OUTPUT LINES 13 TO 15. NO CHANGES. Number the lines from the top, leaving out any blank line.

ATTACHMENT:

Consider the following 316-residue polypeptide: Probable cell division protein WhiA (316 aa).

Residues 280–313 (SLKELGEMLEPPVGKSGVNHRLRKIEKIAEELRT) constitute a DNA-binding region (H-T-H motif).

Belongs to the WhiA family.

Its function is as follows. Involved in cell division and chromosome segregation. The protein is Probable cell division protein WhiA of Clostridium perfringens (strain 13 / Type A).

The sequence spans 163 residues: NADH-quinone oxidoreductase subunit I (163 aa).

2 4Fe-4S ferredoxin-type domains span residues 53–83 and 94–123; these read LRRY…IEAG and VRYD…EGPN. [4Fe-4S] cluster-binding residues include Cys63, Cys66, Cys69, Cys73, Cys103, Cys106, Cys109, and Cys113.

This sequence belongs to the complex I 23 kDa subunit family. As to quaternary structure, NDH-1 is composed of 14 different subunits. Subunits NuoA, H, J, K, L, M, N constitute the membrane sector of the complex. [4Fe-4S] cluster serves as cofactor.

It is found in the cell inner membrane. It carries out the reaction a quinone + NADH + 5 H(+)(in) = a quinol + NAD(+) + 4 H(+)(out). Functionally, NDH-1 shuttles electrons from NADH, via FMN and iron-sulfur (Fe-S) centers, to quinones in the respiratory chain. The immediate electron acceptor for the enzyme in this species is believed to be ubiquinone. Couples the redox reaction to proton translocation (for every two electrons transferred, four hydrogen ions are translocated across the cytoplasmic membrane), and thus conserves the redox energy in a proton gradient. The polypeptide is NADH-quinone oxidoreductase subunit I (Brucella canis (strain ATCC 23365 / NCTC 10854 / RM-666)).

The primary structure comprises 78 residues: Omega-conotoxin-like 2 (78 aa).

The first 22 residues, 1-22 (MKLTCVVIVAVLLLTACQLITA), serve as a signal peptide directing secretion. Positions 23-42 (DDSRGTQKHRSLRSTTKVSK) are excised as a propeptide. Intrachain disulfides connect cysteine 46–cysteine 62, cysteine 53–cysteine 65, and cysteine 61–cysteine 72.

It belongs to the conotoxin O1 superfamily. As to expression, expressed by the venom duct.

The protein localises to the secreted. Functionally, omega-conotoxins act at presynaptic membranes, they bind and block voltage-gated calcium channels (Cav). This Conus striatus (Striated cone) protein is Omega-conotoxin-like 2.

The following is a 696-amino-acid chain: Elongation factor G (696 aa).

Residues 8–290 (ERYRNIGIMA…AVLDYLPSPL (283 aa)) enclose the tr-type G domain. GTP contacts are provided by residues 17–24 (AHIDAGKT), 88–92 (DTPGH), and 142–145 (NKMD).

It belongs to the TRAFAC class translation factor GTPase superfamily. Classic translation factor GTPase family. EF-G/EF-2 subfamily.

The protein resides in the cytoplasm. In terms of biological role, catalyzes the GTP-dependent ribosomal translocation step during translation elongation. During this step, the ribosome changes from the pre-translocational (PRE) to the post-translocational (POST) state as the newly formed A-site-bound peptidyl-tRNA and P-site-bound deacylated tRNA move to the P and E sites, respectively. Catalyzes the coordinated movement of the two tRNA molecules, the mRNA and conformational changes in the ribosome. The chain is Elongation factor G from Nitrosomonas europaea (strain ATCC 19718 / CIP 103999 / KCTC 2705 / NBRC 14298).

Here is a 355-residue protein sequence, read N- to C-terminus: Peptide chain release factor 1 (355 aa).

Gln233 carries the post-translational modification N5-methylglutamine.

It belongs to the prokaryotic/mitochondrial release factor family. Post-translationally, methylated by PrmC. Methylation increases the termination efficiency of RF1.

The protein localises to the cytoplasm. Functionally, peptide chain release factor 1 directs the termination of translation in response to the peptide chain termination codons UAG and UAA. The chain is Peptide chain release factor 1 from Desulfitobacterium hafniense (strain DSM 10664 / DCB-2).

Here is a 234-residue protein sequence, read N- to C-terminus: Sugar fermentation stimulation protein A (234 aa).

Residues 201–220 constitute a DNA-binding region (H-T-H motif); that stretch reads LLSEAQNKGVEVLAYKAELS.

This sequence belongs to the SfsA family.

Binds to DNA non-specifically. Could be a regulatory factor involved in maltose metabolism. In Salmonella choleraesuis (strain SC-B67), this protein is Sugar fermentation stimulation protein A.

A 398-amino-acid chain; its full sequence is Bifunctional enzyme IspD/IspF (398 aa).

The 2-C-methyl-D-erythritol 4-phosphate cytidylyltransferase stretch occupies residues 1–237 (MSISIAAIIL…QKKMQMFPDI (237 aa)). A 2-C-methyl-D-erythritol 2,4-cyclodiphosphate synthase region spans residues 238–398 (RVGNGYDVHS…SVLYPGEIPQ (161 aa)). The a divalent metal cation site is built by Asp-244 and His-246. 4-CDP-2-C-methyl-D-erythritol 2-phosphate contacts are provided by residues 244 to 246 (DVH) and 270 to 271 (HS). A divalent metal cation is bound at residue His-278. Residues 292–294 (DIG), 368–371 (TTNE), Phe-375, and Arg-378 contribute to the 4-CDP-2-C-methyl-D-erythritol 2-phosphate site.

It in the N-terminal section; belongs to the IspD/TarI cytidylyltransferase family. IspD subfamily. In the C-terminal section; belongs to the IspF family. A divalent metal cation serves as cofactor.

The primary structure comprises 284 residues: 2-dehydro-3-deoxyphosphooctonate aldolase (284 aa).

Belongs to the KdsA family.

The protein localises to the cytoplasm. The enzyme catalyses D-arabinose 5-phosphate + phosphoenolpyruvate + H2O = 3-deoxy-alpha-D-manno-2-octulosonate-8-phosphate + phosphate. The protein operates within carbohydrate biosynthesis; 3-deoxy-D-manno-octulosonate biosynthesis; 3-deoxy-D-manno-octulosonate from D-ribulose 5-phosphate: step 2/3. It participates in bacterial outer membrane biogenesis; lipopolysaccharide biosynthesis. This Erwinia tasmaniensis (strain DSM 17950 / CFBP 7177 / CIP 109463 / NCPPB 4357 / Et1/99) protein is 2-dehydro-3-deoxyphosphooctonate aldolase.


The following is a 696-amino-acid chain: Elongation factor G (696 aa).

Residues 8–290 (ERYRNIGIMA…AVLDYLPSPL (283 aa)) enclose the tr-type G domain. GTP contacts are provided by residues 17–24 (AHIDAGKT), 88–92 (DTPGH), and 142–145 (NKMD).

It belongs to the TRAFAC class translation factor GTPase superfamily. Classic translation factor GTPase family. EF-G/EF-2 subfamily.